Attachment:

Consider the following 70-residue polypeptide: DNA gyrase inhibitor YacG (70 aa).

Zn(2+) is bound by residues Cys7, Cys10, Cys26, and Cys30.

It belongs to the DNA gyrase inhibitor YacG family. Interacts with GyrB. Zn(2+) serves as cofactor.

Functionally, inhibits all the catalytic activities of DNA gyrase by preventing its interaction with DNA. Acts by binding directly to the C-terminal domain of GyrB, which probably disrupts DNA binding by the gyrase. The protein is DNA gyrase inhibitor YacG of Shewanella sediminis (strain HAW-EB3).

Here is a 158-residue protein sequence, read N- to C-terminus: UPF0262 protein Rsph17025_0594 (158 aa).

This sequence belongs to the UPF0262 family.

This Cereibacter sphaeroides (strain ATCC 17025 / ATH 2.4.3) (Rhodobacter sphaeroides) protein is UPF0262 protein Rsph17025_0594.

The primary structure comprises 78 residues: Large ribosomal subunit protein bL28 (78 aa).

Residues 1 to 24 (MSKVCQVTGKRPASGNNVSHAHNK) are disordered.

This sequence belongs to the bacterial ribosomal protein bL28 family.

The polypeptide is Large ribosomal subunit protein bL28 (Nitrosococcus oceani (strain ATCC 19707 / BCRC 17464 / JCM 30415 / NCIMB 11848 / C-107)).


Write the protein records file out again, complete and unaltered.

Consider the following 70-residue polypeptide: DNA gyrase inhibitor YacG (70 aa).

Zn(2+) is bound by residues Cys7, Cys10, Cys26, and Cys30.

It belongs to the DNA gyrase inhibitor YacG family. Interacts with GyrB. Zn(2+) serves as cofactor.

Functionally, inhibits all the catalytic activities of DNA gyrase by preventing its interaction with DNA. Acts by binding directly to the C-terminal domain of GyrB, which probably disrupts DNA binding by the gyrase. The protein is DNA gyrase inhibitor YacG of Shewanella sediminis (strain HAW-EB3).

Here is a 158-residue protein sequence, read N- to C-terminus: UPF0262 protein Rsph17025_0594 (158 aa).

This sequence belongs to the UPF0262 family.

This Cereibacter sphaeroides (strain ATCC 17025 / ATH 2.4.3) (Rhodobacter sphaeroides) protein is UPF0262 protein Rsph17025_0594.

The primary structure comprises 78 residues: Large ribosomal subunit protein bL28 (78 aa).

Residues 1 to 24 (MSKVCQVTGKRPASGNNVSHAHNK) are disordered.

This sequence belongs to the bacterial ribosomal protein bL28 family.

The polypeptide is Large ribosomal subunit protein bL28 (Nitrosococcus oceani (strain ATCC 19707 / BCRC 17464 / JCM 30415 / NCIMB 11848 / C-107)).